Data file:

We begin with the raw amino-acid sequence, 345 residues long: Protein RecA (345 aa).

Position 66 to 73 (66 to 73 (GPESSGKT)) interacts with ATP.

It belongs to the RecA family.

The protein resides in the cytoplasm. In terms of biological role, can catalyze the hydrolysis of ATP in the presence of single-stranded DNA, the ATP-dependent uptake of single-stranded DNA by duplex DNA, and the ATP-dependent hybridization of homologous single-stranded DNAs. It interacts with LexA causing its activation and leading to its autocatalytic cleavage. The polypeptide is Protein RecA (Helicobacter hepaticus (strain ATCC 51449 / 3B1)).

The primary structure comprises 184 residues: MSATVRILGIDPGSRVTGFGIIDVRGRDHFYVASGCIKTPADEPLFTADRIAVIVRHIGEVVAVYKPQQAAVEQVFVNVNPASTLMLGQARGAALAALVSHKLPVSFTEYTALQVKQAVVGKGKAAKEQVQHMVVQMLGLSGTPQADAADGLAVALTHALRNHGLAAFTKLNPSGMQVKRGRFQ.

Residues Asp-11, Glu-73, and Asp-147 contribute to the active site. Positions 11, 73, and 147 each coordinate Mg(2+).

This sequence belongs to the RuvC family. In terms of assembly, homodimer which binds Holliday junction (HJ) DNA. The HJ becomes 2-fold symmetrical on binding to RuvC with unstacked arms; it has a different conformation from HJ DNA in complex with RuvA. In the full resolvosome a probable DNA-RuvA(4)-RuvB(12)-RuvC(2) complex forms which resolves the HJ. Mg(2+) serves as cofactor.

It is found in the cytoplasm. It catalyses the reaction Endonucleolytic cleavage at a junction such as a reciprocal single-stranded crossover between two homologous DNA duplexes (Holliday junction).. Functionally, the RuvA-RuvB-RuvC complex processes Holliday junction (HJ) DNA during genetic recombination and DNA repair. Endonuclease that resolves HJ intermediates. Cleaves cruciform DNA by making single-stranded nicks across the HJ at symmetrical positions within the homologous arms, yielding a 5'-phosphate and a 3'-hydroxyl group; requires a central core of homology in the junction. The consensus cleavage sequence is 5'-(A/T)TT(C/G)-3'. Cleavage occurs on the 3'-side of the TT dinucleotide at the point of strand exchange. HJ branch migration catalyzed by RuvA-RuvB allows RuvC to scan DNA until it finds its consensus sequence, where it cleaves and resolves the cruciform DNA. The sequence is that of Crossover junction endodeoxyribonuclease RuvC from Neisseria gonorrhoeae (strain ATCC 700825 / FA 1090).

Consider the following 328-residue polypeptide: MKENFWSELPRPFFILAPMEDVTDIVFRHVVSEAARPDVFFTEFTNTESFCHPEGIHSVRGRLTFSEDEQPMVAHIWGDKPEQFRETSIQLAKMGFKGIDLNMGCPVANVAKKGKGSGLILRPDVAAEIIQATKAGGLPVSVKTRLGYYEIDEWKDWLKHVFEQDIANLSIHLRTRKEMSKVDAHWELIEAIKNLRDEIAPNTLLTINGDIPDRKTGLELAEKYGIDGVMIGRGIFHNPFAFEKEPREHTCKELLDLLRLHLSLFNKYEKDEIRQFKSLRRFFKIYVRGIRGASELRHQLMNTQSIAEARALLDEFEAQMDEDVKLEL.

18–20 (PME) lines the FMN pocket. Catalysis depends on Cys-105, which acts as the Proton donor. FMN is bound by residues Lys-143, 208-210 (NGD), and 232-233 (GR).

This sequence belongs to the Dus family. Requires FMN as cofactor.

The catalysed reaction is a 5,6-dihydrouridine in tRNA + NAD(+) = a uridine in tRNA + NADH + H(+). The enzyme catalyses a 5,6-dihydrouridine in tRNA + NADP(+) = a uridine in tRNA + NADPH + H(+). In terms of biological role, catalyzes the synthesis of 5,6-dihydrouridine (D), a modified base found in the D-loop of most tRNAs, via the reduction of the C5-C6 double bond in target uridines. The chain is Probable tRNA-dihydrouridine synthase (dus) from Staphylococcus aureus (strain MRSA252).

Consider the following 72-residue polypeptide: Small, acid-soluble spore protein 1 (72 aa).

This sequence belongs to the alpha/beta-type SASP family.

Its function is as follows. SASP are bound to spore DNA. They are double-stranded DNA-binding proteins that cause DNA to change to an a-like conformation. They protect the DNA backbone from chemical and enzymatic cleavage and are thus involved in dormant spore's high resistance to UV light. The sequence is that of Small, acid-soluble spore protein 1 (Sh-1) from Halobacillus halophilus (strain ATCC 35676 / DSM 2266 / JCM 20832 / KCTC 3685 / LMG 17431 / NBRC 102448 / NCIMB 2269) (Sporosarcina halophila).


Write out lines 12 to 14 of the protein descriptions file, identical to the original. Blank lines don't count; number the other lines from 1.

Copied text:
The catalysed reaction is a 5,6-dihydrouridine in tRNA + NAD(+) = a uridine in tRNA + NADH + H(+). The enzyme catalyses a 5,6-dihydrouridine in tRNA + NADP(+) = a uridine in tRNA + NADPH + H(+). In terms of biological role, catalyzes the synthesis of 5,6-dihydrouridine (D), a modified base found in the D-loop of most tRNAs, via the reduction of the C5-C6 double bond in target uridines. The chain is Probable tRNA-dihydrouridine synthase (dus) from Staphylococcus aureus (strain MRSA252).

Consider the following 72-residue polypeptide: Small, acid-soluble spore protein 1 (72 aa).

This sequence belongs to the alpha/beta-type SASP family.